Mass Schedule – Trinity XX (Oct. 9, 2016)
12, Wilfred, Archbishop of York
15, Our Lady of Walsingham
+ Wilfred was born around 634 in Northumbria, educated for a while at the island monastery of Lindisfarne, after which he went south to London, where he became an enthusiastic supporter of Roman liturgical customs, as contrasted with the traditional Celtic customs that were prevalent in the North and in other areas that had been evangelized by Celtic rather than Roman missionaries. The two questions that were in dispute were (1) the method of calculating the date of Easter, and (2) the method of tonsuring a monk — which areas of the head ought to be shaved. In about 654, Wilfred left England for Rome (stopping for a year in Lyons, France) and then returned (stopping for three more years in Lyons), arriving back in England in about 660. He was made abbot of Ripon in Northumbria, and there imposed the Roman rule. In 664 the Synod of Whitby was called to settle the usages controversy, and the Roman party triumphed, thanks in large part to the leadership of Wilfred. He was appointed Bishop of York by Alcfrid, sub-king of Deira (a division of Northumbria), but he was unwilling to be consecrated by bishops of the Celtic tradition, and so he went over to France to be consecrated and he did not return for two years. On his arrival back in York, he found that King Oswy of Northumbria had appointed Chad as bishop of York. Wilfred returned quietly to Ripon. But in 669 the new Archbishop of Canterbury, Theodore declared that Wilfred was rightful bishop of York. Chad quietly withdrew, and Wilfred was installed at York. For the next few years, Wilfred enjoyed peace and prosperity, stood high in the favor of King Efrith of Northumbria, and was undisputed bishop of a diocese that included the entire kingdom of Northumbria, with his cathedral at York. But trouble was brewing. The queen wanted to leave her husband and become a nun, and Wilfred encouraged her in this. After she had left in 672, the king was not as cordial to Wilfred as he had been, and in 678, Archbishop Theodore, acting in close concert with the king, divided the Diocese of York into four smaller dioceses, and appointed new bishops for three of them, leaving Wilfred with the fourth, which did not include the city of York. Wilfred decided to appeal to the pope. On his way to Rome, he spent a year preaching in Frisia, and so was the beginning of the movement by Christian Anglo-Saxons in Britain to convert their relatives on the Continent. The pope eventually sided with Wilfred, but the ruling was not accepted in England, and Wilfred was banished from Northumbria. He went to Sussex, the last center of Anglo-Saxon paganism in England, and preached there. When he arrived, there had been no rain for many months, the crops were ruined, and the people were starving. Wilfred showed them how to construct fishnets for ocean fishing, and so saved the lives of many. They listened to his preaching with favorable presuppositions, and soon a large number of them were ready for baptism. On the day that he baptized them, it rained. He remained in Sussex for five years, preaching with great success. Eventually he was reconciled with Archbishop Theodore, and returned to Northumbria, where he was again given a bishopric. He served there a bishop for five peaceful years, but then a royal council found him unfit; he was deposed again, appealed to Rome again, and ended up bishop of the small diocese of Hexham, with jurisdiction over the various monasteries that he had founded. In his will, he bequeathed his money to four causes: (1) to various Roman congregations; (2) to the poor; (3) to the clergy who had followed him into exile; and (4) to the abbots of the various monasteries under his jurisdiction, “so that they could purchase the friendship of kings and bishops.” He died 12 October 709.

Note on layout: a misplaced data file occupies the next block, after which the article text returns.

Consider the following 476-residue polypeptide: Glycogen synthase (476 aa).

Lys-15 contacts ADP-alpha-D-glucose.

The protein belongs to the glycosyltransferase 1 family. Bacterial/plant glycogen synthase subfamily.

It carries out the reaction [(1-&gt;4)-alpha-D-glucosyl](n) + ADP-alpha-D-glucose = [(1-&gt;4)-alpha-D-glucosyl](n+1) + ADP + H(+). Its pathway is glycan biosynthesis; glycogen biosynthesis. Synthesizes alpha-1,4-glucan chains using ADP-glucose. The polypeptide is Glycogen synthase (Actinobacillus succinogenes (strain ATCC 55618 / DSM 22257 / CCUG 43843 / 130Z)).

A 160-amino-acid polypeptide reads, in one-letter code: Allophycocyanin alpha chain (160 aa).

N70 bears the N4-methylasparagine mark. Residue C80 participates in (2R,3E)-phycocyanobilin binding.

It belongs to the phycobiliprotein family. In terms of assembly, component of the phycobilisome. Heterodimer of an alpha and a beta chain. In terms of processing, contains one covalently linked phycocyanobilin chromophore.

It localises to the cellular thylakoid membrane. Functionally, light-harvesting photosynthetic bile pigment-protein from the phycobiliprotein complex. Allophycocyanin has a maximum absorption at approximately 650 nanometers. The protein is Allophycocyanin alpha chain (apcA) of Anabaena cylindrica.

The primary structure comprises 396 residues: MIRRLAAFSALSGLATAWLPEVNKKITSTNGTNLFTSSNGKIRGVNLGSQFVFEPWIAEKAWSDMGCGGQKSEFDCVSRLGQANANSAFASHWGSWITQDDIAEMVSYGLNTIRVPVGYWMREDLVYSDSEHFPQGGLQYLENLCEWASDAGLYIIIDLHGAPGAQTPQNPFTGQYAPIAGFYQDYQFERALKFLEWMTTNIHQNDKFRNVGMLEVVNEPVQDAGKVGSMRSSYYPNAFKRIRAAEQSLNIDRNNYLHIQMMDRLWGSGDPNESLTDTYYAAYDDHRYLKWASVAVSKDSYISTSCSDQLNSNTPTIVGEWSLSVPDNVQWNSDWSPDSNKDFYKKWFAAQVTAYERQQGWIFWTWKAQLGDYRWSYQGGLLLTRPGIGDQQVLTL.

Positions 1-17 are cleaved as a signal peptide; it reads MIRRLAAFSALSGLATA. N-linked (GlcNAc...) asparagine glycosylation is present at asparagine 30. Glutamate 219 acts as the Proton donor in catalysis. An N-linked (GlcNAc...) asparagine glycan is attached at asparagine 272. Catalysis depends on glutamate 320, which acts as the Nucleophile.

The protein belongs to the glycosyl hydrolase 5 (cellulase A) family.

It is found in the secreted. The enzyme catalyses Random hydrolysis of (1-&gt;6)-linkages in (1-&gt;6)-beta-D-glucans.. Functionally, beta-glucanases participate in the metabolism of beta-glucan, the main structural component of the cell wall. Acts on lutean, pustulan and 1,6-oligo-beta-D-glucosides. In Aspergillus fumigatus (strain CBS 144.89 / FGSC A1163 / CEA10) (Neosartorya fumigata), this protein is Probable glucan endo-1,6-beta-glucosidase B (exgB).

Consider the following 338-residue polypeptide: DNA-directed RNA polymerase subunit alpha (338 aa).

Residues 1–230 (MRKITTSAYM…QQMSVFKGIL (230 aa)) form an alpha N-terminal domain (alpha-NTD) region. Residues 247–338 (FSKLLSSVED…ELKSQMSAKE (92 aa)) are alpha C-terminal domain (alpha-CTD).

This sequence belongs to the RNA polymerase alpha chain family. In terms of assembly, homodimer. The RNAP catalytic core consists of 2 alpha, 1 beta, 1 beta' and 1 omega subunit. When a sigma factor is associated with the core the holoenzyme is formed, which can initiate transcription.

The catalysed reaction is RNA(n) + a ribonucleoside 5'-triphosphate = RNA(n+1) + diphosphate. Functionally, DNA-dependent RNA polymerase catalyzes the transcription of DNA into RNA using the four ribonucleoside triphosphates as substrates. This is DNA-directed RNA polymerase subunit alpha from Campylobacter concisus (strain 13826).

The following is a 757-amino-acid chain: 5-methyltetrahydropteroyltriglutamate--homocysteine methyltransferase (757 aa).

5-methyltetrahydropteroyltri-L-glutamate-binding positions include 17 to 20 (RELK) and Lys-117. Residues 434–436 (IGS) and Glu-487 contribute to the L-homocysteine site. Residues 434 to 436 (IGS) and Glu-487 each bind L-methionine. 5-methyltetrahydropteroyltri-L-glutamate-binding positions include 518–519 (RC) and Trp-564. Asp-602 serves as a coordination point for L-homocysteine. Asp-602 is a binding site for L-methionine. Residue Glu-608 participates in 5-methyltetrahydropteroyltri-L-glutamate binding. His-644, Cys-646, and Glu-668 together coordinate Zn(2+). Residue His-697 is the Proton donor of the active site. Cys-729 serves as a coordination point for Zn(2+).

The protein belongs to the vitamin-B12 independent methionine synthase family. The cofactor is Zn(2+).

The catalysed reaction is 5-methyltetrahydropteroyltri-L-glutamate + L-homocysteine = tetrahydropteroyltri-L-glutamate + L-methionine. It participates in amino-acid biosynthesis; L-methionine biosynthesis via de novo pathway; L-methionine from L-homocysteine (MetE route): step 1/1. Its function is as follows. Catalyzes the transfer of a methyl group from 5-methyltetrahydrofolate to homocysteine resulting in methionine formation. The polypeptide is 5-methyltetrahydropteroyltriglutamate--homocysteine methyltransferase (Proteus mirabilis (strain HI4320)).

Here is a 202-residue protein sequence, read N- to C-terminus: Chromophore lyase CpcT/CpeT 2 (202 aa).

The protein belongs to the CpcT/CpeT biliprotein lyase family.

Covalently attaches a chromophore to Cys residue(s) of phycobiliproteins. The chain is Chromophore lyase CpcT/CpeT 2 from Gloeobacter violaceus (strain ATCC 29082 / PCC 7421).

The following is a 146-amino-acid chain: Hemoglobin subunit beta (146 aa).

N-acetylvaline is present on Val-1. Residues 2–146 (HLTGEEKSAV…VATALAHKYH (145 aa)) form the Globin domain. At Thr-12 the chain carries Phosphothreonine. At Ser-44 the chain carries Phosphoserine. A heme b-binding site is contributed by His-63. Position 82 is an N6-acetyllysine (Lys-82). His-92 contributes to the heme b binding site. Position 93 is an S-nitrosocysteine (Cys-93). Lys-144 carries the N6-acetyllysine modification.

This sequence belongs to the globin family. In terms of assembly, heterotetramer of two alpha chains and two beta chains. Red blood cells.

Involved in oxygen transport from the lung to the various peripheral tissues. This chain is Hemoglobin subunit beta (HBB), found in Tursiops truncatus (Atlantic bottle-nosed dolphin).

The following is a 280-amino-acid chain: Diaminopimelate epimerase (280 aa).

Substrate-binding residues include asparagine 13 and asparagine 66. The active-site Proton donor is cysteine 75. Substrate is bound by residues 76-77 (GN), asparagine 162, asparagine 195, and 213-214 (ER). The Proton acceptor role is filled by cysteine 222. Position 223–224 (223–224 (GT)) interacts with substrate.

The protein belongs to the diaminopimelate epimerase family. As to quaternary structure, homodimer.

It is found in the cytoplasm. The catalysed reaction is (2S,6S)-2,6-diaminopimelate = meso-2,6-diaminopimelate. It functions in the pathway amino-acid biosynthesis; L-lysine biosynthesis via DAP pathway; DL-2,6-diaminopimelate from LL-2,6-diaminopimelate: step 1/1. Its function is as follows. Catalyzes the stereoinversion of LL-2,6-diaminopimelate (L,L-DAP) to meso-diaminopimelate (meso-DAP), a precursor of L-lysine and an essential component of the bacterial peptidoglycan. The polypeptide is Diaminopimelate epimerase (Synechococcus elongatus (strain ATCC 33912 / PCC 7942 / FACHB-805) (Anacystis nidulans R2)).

+ All Saints Men’s Group will meets next on Tuesday, October 18, at 7:00 a.m. in undercroft.
+ Our Monday Morning Bible Study will meet next on Monday, October 17, 10:00 a.m.
+ The Holy Communion is celebrated Monday through Saturday at 12:15 p.m.
+ All Saints parishioner may obtain a Mass card from the Church office. A Mass card is a greeting card given to someone to inform him or her that a deceased loved one or friend was remembered and prayed for at a weekly Mass. It is a specifically Christian way to express one’s love. Call Julie McDermott at the Church office (434-979-2842) and she will help you fill out the form. The celebrant will sign the card and we will mail it from the Church to the family of the loved one.